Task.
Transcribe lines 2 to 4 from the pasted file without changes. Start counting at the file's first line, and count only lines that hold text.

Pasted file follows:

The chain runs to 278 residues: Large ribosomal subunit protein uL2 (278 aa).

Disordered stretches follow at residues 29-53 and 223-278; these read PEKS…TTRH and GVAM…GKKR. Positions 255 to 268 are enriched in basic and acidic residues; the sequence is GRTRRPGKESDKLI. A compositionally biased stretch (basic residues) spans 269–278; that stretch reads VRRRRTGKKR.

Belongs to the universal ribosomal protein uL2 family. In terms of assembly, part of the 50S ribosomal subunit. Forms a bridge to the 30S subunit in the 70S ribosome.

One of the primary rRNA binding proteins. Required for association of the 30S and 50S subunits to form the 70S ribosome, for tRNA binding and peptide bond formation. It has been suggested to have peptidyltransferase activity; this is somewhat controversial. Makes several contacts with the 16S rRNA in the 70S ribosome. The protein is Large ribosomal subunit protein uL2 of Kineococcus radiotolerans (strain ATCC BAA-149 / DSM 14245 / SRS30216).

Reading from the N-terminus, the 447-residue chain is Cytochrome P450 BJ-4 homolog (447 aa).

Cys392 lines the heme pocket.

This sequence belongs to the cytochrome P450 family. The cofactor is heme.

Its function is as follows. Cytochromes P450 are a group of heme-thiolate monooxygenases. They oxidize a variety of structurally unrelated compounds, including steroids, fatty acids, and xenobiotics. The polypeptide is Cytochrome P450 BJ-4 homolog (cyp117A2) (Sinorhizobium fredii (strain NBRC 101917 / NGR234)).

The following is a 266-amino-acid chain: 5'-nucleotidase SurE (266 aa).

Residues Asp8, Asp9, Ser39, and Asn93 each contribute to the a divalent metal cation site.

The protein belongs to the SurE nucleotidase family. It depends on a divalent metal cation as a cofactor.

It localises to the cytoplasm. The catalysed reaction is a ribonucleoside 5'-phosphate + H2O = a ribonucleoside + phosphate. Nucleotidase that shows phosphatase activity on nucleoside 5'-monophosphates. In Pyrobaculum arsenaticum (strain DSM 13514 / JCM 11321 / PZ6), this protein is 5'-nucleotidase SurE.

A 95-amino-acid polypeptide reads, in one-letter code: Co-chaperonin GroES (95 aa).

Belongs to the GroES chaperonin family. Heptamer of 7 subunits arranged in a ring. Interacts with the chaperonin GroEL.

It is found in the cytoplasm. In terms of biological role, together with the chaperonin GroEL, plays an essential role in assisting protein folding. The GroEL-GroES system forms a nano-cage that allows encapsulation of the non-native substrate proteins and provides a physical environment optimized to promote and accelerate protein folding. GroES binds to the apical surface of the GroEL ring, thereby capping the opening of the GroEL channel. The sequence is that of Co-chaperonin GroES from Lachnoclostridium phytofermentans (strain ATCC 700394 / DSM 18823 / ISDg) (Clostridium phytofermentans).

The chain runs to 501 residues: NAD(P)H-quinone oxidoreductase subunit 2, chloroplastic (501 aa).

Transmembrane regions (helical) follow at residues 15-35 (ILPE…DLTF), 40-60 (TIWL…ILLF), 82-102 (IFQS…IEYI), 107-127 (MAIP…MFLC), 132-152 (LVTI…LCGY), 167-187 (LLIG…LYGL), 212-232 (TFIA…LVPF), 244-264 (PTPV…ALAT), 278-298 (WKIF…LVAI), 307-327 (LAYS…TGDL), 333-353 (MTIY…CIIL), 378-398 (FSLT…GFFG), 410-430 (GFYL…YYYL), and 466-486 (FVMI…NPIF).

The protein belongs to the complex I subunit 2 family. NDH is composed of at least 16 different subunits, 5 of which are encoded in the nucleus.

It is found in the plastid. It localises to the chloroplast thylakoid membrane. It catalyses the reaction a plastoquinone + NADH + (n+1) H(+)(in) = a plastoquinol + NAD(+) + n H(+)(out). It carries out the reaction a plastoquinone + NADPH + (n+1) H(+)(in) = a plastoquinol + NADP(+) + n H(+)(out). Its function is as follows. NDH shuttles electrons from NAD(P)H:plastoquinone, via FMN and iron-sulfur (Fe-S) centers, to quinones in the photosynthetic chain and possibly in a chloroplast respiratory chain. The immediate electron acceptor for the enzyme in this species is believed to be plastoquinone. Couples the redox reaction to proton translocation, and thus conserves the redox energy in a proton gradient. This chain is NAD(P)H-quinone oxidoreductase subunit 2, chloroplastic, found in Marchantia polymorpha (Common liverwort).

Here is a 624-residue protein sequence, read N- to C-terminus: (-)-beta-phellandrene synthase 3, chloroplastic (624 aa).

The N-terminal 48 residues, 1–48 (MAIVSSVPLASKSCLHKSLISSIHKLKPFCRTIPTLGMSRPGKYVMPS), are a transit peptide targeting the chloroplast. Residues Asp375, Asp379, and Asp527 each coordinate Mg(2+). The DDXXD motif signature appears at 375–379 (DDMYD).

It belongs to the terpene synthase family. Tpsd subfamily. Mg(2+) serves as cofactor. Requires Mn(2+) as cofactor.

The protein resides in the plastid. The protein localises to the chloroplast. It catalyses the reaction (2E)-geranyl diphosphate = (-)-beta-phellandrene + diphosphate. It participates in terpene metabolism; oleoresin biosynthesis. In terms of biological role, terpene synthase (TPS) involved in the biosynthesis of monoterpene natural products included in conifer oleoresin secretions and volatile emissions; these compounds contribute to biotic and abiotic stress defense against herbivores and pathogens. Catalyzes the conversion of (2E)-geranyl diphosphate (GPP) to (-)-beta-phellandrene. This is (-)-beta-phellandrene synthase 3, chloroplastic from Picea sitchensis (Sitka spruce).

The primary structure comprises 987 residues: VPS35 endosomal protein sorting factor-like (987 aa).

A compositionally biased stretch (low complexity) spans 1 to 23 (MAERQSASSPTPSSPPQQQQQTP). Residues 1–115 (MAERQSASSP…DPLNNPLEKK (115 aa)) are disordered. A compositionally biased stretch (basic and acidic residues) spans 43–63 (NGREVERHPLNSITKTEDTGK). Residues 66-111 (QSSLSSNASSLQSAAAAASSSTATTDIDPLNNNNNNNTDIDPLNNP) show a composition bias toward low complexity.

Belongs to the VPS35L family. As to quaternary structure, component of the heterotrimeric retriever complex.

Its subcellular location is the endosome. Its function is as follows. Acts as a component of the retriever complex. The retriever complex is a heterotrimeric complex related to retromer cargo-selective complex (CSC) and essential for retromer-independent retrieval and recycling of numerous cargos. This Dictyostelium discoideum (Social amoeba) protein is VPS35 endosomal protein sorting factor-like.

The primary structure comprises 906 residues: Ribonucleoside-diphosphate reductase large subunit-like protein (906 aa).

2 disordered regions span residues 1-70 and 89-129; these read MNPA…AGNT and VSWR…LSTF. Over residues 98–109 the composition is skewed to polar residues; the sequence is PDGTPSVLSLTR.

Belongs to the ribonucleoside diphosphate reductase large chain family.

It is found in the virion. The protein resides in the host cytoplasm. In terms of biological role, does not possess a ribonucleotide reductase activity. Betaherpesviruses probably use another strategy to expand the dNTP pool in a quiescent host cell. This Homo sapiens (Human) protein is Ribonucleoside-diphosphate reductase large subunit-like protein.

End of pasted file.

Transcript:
Disordered stretches follow at residues 29-53 and 223-278; these read PEKS…TTRH and GVAM…GKKR. Positions 255 to 268 are enriched in basic and acidic residues; the sequence is GRTRRPGKESDKLI. A compositionally biased stretch (basic residues) spans 269–278; that stretch reads VRRRRTGKKR.

Belongs to the universal ribosomal protein uL2 family. In terms of assembly, part of the 50S ribosomal subunit. Forms a bridge to the 30S subunit in the 70S ribosome.

One of the primary rRNA binding proteins. Required for association of the 30S and 50S subunits to form the 70S ribosome, for tRNA binding and peptide bond formation. It has been suggested to have peptidyltransferase activity; this is somewhat controversial. Makes several contacts with the 16S rRNA in the 70S ribosome. The protein is Large ribosomal subunit protein uL2 of Kineococcus radiotolerans (strain ATCC BAA-149 / DSM 14245 / SRS30216).